Friday, May 16, 2014
I wrote earlier about a working theory of citizenship in an essay I have written for the 2014 Christian Scholars Conference. The question for the session is whether and how Christian scripture and teaching could inform the policy of our present national debates on immigration reform. We are addressing the issue to discern whether Christian scripture and teaching would require a policy that includes citizenship for presently undocumented immigrants. This lightly edited excerpt includes some of my thoughts on the tricky project of deriving contemporary, civil policy from Christian religious teaching.
(Two notes, first, I write this essay from an explicitly Christian perspective for dialog at the Christian Scholars Conference. I do not believe that Christianity has an exclusive claim to wisdom, knowledge and conviction about love and justice, but that love and justice lie or should lie at the roots of all major traditions among people of faith. Second, I treat this project of theology and policy with greater depth in my article, Trifling Violence: The U.S. Supreme Court, Domestic Violence and a Theory of Love, 42 CUMBERLAND L. R. 65 (2012) )
This project of deriving legal policy from scripture is fraught with risks of interpretation. The Bible holds itself as many things, but rarely as a legal code, occasionally as case law, but never as a constitution. If we Christians are to shape policy after Christian ethics, we should look to the principles revealed in the narrative of scripture, not seeking direct analogs to contexts and circumstances essentially foreign to our present.
The principles that guide our policy must be those teachings that undergird the ancient, local policies; that is, love, human dignity, hospitality, service to the poor, advocacy for the oppressed, nourishment for the hungry. The principles guiding us are reflected in the codified Mosaic law, illuminated by Christ, described by Paul, and explored in every tradition and religion. They are the rule of love, the gospel of human dignity, the imago dei, agape and the Golden Rule. Deriving contemporary legal policy from the ancient sacred texts, specifically from the Old Testament and the New Testament, is an interpretative journey to discern whether and how to articulate love in the law.
Scripture does not provide a definition of justice, but it does give us many examples of justice in practice. Justice in the scripture, Jewish and Christian scriptures, is a function of power and privilege, as those in positions of relative power over others act righteously and in love. Justice in scripture rarely is getting what one deserves, but is the local and national use of power and resources for the benefit of the vulnerable and oppressed. Justice is making broken relationships whole, restoring those who have been abused, punishing those who abuse, and bringing all things to reconciliation. Justice in the Bible abhors divisions, caste and coercive hierarchy.
Injustice is the rich exploiting the poor for their own devices and profit. Injustice is the king taking a woman for his own and killing her husband because he can. Injustice is the subjugation of the people for political gain. Injustice is massing of wealth without sharing it with those who have need. Injustice is ostracizing the weak, afflicted and foreigner from the community.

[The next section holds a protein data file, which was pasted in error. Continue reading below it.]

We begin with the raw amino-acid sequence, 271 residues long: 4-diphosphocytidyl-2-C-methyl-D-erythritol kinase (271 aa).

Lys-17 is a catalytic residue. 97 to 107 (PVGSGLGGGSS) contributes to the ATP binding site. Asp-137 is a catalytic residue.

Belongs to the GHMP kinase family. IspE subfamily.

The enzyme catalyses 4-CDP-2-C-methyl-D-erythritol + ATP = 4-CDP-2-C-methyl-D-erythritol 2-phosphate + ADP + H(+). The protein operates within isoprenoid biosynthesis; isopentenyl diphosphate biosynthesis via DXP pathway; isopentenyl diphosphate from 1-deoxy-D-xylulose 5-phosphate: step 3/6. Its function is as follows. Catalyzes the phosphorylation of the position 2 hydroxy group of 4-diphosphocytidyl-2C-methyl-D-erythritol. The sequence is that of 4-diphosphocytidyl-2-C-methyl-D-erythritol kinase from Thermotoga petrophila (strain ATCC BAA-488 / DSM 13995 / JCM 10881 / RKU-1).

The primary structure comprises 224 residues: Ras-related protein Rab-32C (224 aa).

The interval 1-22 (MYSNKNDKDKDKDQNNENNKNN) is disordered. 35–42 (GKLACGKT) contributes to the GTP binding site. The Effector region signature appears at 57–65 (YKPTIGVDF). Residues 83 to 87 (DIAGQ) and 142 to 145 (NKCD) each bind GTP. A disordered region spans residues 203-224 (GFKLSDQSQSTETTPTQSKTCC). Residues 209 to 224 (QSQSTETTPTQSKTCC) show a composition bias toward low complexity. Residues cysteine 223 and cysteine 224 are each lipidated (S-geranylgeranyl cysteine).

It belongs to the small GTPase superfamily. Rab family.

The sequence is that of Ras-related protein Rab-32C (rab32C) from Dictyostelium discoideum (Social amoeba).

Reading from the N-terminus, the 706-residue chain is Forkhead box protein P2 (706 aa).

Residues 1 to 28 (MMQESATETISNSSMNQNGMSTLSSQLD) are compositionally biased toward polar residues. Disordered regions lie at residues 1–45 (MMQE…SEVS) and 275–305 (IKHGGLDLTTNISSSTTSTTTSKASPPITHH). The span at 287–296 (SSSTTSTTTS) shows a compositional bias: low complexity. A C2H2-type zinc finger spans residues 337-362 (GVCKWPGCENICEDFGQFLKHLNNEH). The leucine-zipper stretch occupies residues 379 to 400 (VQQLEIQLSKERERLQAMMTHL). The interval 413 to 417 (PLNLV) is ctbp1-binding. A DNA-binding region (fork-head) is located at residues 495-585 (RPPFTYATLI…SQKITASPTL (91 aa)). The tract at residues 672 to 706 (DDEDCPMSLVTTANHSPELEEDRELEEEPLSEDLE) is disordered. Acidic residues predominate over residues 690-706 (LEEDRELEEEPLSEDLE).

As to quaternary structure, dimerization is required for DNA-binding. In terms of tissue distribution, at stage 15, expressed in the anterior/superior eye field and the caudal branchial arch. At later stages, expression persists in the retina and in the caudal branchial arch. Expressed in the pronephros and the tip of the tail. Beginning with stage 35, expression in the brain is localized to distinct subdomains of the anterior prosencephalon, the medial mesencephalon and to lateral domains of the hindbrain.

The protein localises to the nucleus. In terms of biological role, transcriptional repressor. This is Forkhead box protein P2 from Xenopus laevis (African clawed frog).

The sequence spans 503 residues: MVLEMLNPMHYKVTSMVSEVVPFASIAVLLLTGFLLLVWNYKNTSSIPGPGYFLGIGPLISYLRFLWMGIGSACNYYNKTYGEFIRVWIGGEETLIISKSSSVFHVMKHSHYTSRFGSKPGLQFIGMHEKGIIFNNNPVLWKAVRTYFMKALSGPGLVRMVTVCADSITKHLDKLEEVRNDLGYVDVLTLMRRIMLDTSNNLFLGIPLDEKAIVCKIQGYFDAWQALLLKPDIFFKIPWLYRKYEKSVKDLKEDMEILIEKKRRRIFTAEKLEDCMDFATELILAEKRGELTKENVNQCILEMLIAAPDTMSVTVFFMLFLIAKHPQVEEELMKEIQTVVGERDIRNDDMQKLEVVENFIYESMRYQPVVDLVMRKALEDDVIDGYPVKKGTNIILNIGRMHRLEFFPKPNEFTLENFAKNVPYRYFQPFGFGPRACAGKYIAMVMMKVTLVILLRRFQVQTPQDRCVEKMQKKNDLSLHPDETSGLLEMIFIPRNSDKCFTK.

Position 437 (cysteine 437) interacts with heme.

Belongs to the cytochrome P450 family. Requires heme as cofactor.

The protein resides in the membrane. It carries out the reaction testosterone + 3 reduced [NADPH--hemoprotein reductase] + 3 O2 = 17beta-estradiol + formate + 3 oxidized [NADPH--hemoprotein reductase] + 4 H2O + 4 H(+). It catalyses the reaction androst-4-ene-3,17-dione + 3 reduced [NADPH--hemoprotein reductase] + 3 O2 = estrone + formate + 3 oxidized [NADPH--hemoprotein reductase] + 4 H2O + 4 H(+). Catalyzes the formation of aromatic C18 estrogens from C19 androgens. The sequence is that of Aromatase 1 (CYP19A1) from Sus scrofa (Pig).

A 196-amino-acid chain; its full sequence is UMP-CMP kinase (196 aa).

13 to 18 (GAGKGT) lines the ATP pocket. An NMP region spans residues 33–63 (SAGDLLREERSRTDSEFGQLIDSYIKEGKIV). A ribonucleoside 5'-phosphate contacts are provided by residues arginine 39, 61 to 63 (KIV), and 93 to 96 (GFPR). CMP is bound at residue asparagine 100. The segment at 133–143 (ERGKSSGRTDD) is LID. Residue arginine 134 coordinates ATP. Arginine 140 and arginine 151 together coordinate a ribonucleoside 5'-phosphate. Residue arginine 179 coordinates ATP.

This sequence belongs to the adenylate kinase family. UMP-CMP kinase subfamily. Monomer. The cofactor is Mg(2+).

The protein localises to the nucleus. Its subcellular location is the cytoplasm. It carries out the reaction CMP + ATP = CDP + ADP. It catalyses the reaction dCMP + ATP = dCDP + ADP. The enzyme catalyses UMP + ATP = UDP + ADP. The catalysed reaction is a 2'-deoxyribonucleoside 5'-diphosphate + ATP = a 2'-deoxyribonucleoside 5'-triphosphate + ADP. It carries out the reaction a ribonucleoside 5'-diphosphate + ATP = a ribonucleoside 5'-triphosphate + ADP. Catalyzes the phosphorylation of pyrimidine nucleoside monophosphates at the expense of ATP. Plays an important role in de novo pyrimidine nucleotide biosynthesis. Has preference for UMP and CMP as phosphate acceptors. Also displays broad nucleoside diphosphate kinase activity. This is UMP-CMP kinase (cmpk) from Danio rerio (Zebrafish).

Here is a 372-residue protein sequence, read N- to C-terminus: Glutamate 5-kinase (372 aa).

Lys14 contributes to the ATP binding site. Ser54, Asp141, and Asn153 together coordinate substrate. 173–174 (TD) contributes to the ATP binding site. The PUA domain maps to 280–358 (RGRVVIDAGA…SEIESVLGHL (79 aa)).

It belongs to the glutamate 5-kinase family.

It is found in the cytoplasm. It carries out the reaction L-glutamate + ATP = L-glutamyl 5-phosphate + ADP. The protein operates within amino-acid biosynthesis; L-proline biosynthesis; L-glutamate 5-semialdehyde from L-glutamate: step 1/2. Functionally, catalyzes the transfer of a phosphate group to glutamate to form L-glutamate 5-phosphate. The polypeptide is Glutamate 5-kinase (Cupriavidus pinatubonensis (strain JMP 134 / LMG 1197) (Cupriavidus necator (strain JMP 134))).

Isaiah declares that God’s preferred fasting is “to loose the chains of injustice and untie the cords of the yoke, to set the oppressed free and break every yoke. Is it not to share your food with the hungry and to provide the poor wanderer with shelter?” (Isaiah 58:6)
James admonishes the wealthy in his epistle, “You have hoarded wealth in the last days. Look! The wages you failed to pay the workman who mowed your fields are crying out against you. The fields are crying out against you. The cries of the harvesters have reached the ears of the Lord Almighty.” (James 5:3-4)
Jesus declares in Luke 4 that he is to fulfill Isaiah’s prophecy, “to preach good news to the poor. . . to proclaim freedom for prisoners and recovery of sight for the blind, to release the oppressed.” This is justice, that we seek to liberate the oppressed, to take up the cause of the weak and vulnerable. In Matthew 25 teaches that the Kingdom of God is those who visit those in prison, those who clothe the naked, those who feed the hungry. This is an explicit view of justice in scripture, and it flows from the two greatest commandments.
All the law and the prophets hang on two commands, to love God and to love our neighbors as ourselves. (Matthew 22:37-39) In Leviticus, Moses told the people to treat their fellows as themselves, and Jesus interpreted this expansively, teaching that everyone is our fellow, our neighbor. (Leviticus 19:18; Luke 10: 25 – 37) Loving neighbors as selves finds articulation in the Golden Rule from the Sermon on the Mount, that we ought to do to others as we would have done to ourselves. (Matthew 7:12) It is reflective and contextual: If I were an immigrant without status, what would have I done to make my plight just?
Jesus rejects the class distinction of the Samaritan when naming him a neighbor, worthy of love at the highest level. The Good Samaritan is a radical parable that destroys the barrier between the privileged citizen and the resident alien as a matter of theological principle. If that is to be the basis of our law, then Jesus would have us welcome the immigrant into full inclusion in our system and society.